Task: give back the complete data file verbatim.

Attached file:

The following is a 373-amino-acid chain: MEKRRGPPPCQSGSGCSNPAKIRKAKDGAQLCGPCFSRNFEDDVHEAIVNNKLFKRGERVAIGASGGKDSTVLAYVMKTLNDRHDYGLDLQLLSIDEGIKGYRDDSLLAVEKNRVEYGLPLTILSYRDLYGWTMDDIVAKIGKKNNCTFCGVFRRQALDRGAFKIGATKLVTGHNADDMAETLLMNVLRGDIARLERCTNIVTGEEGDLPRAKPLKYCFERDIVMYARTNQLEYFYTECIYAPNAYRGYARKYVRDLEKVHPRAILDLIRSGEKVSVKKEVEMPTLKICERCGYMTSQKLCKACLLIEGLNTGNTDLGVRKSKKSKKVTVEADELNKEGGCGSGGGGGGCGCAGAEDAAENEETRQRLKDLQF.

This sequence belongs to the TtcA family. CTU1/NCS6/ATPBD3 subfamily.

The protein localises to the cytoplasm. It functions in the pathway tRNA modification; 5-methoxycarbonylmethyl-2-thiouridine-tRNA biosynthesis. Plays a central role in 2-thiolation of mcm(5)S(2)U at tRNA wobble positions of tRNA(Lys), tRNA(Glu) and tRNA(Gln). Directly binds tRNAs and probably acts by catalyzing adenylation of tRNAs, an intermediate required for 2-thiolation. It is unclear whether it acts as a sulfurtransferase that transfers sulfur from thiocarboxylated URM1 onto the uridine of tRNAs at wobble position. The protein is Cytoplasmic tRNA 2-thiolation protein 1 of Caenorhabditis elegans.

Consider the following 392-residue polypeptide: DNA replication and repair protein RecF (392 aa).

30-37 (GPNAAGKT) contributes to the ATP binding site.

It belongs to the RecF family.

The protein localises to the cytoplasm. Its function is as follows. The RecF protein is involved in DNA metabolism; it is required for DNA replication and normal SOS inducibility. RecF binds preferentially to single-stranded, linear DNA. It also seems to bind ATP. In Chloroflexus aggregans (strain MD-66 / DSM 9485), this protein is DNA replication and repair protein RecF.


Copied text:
The following is a 373-amino-acid chain: MEKRRGPPPCQSGSGCSNPAKIRKAKDGAQLCGPCFSRNFEDDVHEAIVNNKLFKRGERVAIGASGGKDSTVLAYVMKTLNDRHDYGLDLQLLSIDEGIKGYRDDSLLAVEKNRVEYGLPLTILSYRDLYGWTMDDIVAKIGKKNNCTFCGVFRRQALDRGAFKIGATKLVTGHNADDMAETLLMNVLRGDIARLERCTNIVTGEEGDLPRAKPLKYCFERDIVMYARTNQLEYFYTECIYAPNAYRGYARKYVRDLEKVHPRAILDLIRSGEKVSVKKEVEMPTLKICERCGYMTSQKLCKACLLIEGLNTGNTDLGVRKSKKSKKVTVEADELNKEGGCGSGGGGGGCGCAGAEDAAENEETRQRLKDLQF.

This sequence belongs to the TtcA family. CTU1/NCS6/ATPBD3 subfamily.

The protein localises to the cytoplasm. It functions in the pathway tRNA modification; 5-methoxycarbonylmethyl-2-thiouridine-tRNA biosynthesis. Plays a central role in 2-thiolation of mcm(5)S(2)U at tRNA wobble positions of tRNA(Lys), tRNA(Glu) and tRNA(Gln). Directly binds tRNAs and probably acts by catalyzing adenylation of tRNAs, an intermediate required for 2-thiolation. It is unclear whether it acts as a sulfurtransferase that transfers sulfur from thiocarboxylated URM1 onto the uridine of tRNAs at wobble position. The protein is Cytoplasmic tRNA 2-thiolation protein 1 of Caenorhabditis elegans.

Consider the following 392-residue polypeptide: DNA replication and repair protein RecF (392 aa).

30-37 (GPNAAGKT) contributes to the ATP binding site.

It belongs to the RecF family.

The protein localises to the cytoplasm. Its function is as follows. The RecF protein is involved in DNA metabolism; it is required for DNA replication and normal SOS inducibility. RecF binds preferentially to single-stranded, linear DNA. It also seems to bind ATP. In Chloroflexus aggregans (strain MD-66 / DSM 9485), this protein is DNA replication and repair protein RecF.